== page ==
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If you you’ve ever wanted to learn solid woodworking techniques live, from some of the finest craftsmen in the country, now’s your chance. This summer, Fine Woodworking is bringing together some of the magazine’s best-known contributors for our first-ever live event: Fine Woodworking Live.
Take your pick from any of six core classes and over a dozen elective courses covering everything from decorative detail work and essential workbench jigs, to router joinery, workbench techniques, and more. A whole host of our most popular authors will be there– including Garrett Hack, Michael Fortune, Christian Becksvoort, Michael Pekovich, Phil Lowe, and many more.
Nick Offerman stars on NBC’s Thursday night comedy, Parks & Recreation, and also runs a professional woodworking shop in Los Angeles. He grew up working on a farm in Illinois, but his devilish wit led him to the University of Illinois, where he studied acting and set design. Later, in Chicago, he traded his scenery-building services for small parts in plays, and those finally brought him to L.A., where he would eventually land his role as the deadpan Ron Swanson in Parks & Recreation. When the camera stops rolling however, Nick heads for his shop, where he and four part-timers turn out beautiful furniture from slabs of distinctive wood. Be sure to check out his recent article in Fine Woodworking #222.
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Y'all are lunatics. That was neat, though. :)
Did you hear the one about the carpenter who made a table out of wood from his head? He had enough left over to make a set of chairs.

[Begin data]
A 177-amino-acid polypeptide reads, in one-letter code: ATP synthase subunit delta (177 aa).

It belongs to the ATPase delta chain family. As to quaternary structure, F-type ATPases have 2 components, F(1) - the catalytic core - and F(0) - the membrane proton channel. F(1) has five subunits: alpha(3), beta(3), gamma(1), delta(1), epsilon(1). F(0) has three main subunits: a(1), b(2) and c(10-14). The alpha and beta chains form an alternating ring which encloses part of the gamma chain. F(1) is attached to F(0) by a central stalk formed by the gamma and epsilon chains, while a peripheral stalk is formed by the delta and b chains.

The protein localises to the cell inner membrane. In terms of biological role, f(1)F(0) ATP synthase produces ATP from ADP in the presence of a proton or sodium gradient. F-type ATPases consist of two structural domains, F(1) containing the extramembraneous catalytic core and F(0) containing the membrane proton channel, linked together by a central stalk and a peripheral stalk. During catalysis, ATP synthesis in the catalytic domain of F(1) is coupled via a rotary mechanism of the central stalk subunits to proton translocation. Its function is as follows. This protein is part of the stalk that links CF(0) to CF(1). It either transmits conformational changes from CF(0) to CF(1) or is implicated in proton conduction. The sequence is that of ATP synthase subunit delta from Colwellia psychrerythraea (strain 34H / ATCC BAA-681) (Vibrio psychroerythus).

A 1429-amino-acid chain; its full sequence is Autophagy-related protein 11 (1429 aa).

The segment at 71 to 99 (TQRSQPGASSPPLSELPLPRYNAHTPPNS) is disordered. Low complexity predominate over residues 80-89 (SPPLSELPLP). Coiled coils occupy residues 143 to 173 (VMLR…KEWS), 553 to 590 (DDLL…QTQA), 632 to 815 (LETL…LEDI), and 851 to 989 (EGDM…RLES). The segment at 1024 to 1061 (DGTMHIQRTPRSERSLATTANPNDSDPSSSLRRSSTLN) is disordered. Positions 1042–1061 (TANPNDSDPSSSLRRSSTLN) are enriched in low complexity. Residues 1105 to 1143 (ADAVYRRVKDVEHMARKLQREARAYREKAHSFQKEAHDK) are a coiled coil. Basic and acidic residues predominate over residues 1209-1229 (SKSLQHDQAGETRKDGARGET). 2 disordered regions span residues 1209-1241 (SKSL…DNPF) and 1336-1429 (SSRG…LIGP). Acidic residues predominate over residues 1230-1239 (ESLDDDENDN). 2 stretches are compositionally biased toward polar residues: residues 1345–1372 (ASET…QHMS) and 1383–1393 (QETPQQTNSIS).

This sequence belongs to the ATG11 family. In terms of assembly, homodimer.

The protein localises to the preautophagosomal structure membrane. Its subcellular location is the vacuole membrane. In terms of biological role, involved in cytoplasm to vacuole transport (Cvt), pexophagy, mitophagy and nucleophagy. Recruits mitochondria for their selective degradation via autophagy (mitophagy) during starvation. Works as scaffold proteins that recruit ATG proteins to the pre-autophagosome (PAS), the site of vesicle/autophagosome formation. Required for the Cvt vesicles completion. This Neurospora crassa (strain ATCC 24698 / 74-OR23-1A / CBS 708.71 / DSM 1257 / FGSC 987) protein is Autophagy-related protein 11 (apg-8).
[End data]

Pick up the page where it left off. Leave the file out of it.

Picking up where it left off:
That wood that was being shaved probably had some good interior dry rot going on inside. It goes good with the dry humor of the video. Had to sharpen and hone that blade a couple of times when his back was being shaved, too.
What kind of wood is that? It looks all knotty and warped ! maybe after your done and a finish is applied ... hey , what do I know? you guys are the experts.
A certain phrase "just keep it above the belt" comes to mind.
come to chicago
Cut nails and a clever lid clinch a traditional Japanese toolbox
Shaker-inspired design is comfortable and practical
Fast, fun approach to making a comfortable, casual seat
In this video Michael finishes the first of the three boxes. Gluing-up, planing, sanding and finishing bring a new piece of art to the world.
In this video Michael starts work on the second box, a carved and painted Saddle lid box.
Michael begins carving the saddle lid box with his ripple pattern along the top. Then turns to his 5/30 gouge to texture the sides of the box. This isn't work…
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